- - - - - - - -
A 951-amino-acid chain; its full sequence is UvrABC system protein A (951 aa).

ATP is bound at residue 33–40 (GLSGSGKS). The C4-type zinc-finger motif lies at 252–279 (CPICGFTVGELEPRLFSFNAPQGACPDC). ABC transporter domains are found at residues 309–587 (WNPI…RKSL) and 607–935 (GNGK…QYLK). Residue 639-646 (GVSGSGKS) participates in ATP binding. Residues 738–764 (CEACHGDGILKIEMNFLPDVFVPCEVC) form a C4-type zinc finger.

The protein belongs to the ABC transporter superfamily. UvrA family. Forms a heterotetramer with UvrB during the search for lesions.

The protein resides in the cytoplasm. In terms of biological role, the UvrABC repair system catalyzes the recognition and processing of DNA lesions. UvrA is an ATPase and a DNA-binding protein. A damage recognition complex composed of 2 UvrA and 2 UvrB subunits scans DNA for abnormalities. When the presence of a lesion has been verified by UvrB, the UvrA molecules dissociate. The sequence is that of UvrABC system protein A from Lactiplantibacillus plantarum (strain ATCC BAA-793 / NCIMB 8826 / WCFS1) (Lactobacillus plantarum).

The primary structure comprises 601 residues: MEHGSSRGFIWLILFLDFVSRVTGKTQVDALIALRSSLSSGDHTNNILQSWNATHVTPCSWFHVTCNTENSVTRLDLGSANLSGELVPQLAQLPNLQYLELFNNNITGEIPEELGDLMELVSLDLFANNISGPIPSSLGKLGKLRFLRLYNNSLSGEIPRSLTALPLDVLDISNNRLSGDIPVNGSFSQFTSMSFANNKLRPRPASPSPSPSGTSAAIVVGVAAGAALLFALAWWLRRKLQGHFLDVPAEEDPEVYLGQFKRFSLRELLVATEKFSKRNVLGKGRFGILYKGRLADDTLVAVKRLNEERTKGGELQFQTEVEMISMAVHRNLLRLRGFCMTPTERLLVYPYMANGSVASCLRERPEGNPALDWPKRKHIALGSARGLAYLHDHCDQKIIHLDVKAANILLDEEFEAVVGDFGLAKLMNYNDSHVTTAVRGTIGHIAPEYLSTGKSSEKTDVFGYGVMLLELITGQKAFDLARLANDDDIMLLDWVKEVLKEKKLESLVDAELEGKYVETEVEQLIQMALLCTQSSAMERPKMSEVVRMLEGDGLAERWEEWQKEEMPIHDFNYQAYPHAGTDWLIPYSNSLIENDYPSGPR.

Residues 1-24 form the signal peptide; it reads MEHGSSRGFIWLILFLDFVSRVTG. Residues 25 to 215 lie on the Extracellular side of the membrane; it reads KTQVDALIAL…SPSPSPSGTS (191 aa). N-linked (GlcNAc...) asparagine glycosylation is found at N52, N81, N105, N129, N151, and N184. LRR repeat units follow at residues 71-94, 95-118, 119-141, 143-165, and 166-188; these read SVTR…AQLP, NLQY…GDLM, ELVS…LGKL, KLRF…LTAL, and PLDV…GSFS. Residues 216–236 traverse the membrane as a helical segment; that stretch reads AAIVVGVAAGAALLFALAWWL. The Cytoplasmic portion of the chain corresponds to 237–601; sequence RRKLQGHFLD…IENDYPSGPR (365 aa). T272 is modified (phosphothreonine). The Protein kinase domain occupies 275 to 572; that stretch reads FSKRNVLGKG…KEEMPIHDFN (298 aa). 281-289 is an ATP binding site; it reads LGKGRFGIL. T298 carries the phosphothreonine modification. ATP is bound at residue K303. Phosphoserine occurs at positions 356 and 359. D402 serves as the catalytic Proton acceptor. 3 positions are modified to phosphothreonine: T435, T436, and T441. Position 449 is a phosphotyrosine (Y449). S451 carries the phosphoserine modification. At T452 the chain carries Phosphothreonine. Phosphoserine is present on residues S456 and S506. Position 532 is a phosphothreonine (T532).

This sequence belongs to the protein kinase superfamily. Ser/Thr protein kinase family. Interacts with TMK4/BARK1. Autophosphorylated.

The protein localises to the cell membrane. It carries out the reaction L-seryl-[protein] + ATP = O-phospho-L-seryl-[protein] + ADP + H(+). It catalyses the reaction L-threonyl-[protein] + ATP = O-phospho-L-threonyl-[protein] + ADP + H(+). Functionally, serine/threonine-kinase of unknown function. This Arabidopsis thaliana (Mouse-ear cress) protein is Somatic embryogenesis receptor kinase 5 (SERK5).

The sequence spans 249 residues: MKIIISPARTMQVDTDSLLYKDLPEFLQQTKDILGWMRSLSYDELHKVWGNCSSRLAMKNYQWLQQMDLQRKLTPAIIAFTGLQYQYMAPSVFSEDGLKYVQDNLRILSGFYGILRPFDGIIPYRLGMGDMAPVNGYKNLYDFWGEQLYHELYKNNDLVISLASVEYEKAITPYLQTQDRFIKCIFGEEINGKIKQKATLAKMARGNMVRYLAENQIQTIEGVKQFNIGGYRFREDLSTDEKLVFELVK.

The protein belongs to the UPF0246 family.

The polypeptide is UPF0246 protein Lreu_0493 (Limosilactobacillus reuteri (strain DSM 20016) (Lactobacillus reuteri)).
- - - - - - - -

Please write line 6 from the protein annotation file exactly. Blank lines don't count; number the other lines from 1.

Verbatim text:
Residues 1-24 form the signal peptide; it reads MEHGSSRGFIWLILFLDFVSRVTG. Residues 25 to 215 lie on the Extracellular side of the membrane; it reads KTQVDALIAL…SPSPSPSGTS (191 aa). N-linked (GlcNAc...) asparagine glycosylation is found at N52, N81, N105, N129, N151, and N184. LRR repeat units follow at residues 71-94, 95-118, 119-141, 143-165, and 166-188; these read SVTR…AQLP, NLQY…GDLM, ELVS…LGKL, KLRF…LTAL, and PLDV…GSFS. Residues 216–236 traverse the membrane as a helical segment; that stretch reads AAIVVGVAAGAALLFALAWWL. The Cytoplasmic portion of the chain corresponds to 237–601; sequence RRKLQGHFLD…IENDYPSGPR (365 aa). T272 is modified (phosphothreonine). The Protein kinase domain occupies 275 to 572; that stretch reads FSKRNVLGKG…KEEMPIHDFN (298 aa). 281-289 is an ATP binding site; it reads LGKGRFGIL. T298 carries the phosphothreonine modification. ATP is bound at residue K303. Phosphoserine occurs at positions 356 and 359. D402 serves as the catalytic Proton acceptor. 3 positions are modified to phosphothreonine: T435, T436, and T441. Position 449 is a phosphotyrosine (Y449). S451 carries the phosphoserine modification. At T452 the chain carries Phosphothreonine. Phosphoserine is present on residues S456 and S506. Position 532 is a phosphothreonine (T532).